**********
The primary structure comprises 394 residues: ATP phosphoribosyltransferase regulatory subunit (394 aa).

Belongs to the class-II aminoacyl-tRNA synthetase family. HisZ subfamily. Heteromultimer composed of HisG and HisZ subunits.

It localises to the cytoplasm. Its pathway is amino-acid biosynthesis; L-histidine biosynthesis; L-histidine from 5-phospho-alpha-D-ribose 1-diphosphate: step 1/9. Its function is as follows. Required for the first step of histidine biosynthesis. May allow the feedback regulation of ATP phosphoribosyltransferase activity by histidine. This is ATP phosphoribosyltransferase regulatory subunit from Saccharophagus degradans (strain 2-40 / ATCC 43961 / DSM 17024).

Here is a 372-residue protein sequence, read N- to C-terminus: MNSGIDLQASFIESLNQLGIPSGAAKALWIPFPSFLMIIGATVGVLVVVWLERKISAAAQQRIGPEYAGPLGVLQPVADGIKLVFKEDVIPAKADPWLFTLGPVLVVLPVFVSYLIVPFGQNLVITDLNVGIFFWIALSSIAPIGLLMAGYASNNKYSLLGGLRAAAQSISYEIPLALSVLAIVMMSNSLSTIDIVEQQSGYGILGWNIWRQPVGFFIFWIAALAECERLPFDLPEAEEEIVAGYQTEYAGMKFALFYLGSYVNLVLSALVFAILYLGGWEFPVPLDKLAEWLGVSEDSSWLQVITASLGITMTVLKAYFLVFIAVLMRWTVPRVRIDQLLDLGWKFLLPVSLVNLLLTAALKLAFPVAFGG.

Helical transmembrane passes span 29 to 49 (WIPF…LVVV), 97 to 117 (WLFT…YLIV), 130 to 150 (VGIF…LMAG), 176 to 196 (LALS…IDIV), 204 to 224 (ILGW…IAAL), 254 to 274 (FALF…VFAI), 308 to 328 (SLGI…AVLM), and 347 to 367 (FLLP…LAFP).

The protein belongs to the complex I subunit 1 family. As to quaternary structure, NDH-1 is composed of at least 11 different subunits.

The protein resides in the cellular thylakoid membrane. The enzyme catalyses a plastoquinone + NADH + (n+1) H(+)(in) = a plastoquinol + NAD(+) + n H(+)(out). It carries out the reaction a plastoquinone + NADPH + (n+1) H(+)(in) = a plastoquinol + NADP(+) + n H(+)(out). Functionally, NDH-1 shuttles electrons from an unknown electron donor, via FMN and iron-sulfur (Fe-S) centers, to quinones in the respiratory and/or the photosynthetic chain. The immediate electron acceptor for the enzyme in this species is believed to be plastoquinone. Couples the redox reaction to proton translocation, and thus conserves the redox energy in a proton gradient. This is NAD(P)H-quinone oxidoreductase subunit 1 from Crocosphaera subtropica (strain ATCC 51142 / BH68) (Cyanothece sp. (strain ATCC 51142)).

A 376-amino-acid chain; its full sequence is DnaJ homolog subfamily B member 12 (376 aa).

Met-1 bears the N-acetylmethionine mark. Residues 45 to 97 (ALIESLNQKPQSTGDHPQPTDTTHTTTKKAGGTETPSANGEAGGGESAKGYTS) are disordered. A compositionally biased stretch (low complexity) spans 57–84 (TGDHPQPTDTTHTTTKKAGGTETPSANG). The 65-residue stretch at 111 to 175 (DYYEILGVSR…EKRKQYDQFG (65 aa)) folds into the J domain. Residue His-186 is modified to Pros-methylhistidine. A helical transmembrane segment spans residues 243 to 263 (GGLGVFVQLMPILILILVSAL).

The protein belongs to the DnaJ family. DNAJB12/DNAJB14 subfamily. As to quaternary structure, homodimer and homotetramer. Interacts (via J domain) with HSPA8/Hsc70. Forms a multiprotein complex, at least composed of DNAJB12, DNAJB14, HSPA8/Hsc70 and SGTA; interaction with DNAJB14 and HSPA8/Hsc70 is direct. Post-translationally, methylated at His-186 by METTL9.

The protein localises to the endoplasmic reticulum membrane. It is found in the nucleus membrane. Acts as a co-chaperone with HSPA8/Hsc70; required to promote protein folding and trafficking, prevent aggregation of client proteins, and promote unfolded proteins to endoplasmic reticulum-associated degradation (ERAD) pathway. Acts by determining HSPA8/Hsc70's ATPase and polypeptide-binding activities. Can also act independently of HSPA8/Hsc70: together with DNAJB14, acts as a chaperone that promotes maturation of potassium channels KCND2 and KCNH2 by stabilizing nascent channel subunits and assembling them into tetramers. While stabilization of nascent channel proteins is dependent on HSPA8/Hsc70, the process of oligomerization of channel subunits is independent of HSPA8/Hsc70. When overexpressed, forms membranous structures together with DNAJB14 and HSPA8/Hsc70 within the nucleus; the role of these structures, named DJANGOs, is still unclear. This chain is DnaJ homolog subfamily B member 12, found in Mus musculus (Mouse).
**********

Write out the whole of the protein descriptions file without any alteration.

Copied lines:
The primary structure comprises 394 residues: ATP phosphoribosyltransferase regulatory subunit (394 aa).

Belongs to the class-II aminoacyl-tRNA synthetase family. HisZ subfamily. Heteromultimer composed of HisG and HisZ subunits.

It localises to the cytoplasm. Its pathway is amino-acid biosynthesis; L-histidine biosynthesis; L-histidine from 5-phospho-alpha-D-ribose 1-diphosphate: step 1/9. Its function is as follows. Required for the first step of histidine biosynthesis. May allow the feedback regulation of ATP phosphoribosyltransferase activity by histidine. This is ATP phosphoribosyltransferase regulatory subunit from Saccharophagus degradans (strain 2-40 / ATCC 43961 / DSM 17024).

Here is a 372-residue protein sequence, read N- to C-terminus: MNSGIDLQASFIESLNQLGIPSGAAKALWIPFPSFLMIIGATVGVLVVVWLERKISAAAQQRIGPEYAGPLGVLQPVADGIKLVFKEDVIPAKADPWLFTLGPVLVVLPVFVSYLIVPFGQNLVITDLNVGIFFWIALSSIAPIGLLMAGYASNNKYSLLGGLRAAAQSISYEIPLALSVLAIVMMSNSLSTIDIVEQQSGYGILGWNIWRQPVGFFIFWIAALAECERLPFDLPEAEEEIVAGYQTEYAGMKFALFYLGSYVNLVLSALVFAILYLGGWEFPVPLDKLAEWLGVSEDSSWLQVITASLGITMTVLKAYFLVFIAVLMRWTVPRVRIDQLLDLGWKFLLPVSLVNLLLTAALKLAFPVAFGG.

Helical transmembrane passes span 29 to 49 (WIPF…LVVV), 97 to 117 (WLFT…YLIV), 130 to 150 (VGIF…LMAG), 176 to 196 (LALS…IDIV), 204 to 224 (ILGW…IAAL), 254 to 274 (FALF…VFAI), 308 to 328 (SLGI…AVLM), and 347 to 367 (FLLP…LAFP).

The protein belongs to the complex I subunit 1 family. As to quaternary structure, NDH-1 is composed of at least 11 different subunits.

The protein resides in the cellular thylakoid membrane. The enzyme catalyses a plastoquinone + NADH + (n+1) H(+)(in) = a plastoquinol + NAD(+) + n H(+)(out). It carries out the reaction a plastoquinone + NADPH + (n+1) H(+)(in) = a plastoquinol + NADP(+) + n H(+)(out). Functionally, NDH-1 shuttles electrons from an unknown electron donor, via FMN and iron-sulfur (Fe-S) centers, to quinones in the respiratory and/or the photosynthetic chain. The immediate electron acceptor for the enzyme in this species is believed to be plastoquinone. Couples the redox reaction to proton translocation, and thus conserves the redox energy in a proton gradient. This is NAD(P)H-quinone oxidoreductase subunit 1 from Crocosphaera subtropica (strain ATCC 51142 / BH68) (Cyanothece sp. (strain ATCC 51142)).

A 376-amino-acid chain; its full sequence is DnaJ homolog subfamily B member 12 (376 aa).

Met-1 bears the N-acetylmethionine mark. Residues 45 to 97 (ALIESLNQKPQSTGDHPQPTDTTHTTTKKAGGTETPSANGEAGGGESAKGYTS) are disordered. A compositionally biased stretch (low complexity) spans 57–84 (TGDHPQPTDTTHTTTKKAGGTETPSANG). The 65-residue stretch at 111 to 175 (DYYEILGVSR…EKRKQYDQFG (65 aa)) folds into the J domain. Residue His-186 is modified to Pros-methylhistidine. A helical transmembrane segment spans residues 243 to 263 (GGLGVFVQLMPILILILVSAL).

The protein belongs to the DnaJ family. DNAJB12/DNAJB14 subfamily. As to quaternary structure, homodimer and homotetramer. Interacts (via J domain) with HSPA8/Hsc70. Forms a multiprotein complex, at least composed of DNAJB12, DNAJB14, HSPA8/Hsc70 and SGTA; interaction with DNAJB14 and HSPA8/Hsc70 is direct. Post-translationally, methylated at His-186 by METTL9.

The protein localises to the endoplasmic reticulum membrane. It is found in the nucleus membrane. Acts as a co-chaperone with HSPA8/Hsc70; required to promote protein folding and trafficking, prevent aggregation of client proteins, and promote unfolded proteins to endoplasmic reticulum-associated degradation (ERAD) pathway. Acts by determining HSPA8/Hsc70's ATPase and polypeptide-binding activities. Can also act independently of HSPA8/Hsc70: together with DNAJB14, acts as a chaperone that promotes maturation of potassium channels KCND2 and KCNH2 by stabilizing nascent channel subunits and assembling them into tetramers. While stabilization of nascent channel proteins is dependent on HSPA8/Hsc70, the process of oligomerization of channel subunits is independent of HSPA8/Hsc70. When overexpressed, forms membranous structures together with DNAJB14 and HSPA8/Hsc70 within the nucleus; the role of these structures, named DJANGOs, is still unclear. This chain is DnaJ homolog subfamily B member 12, found in Mus musculus (Mouse).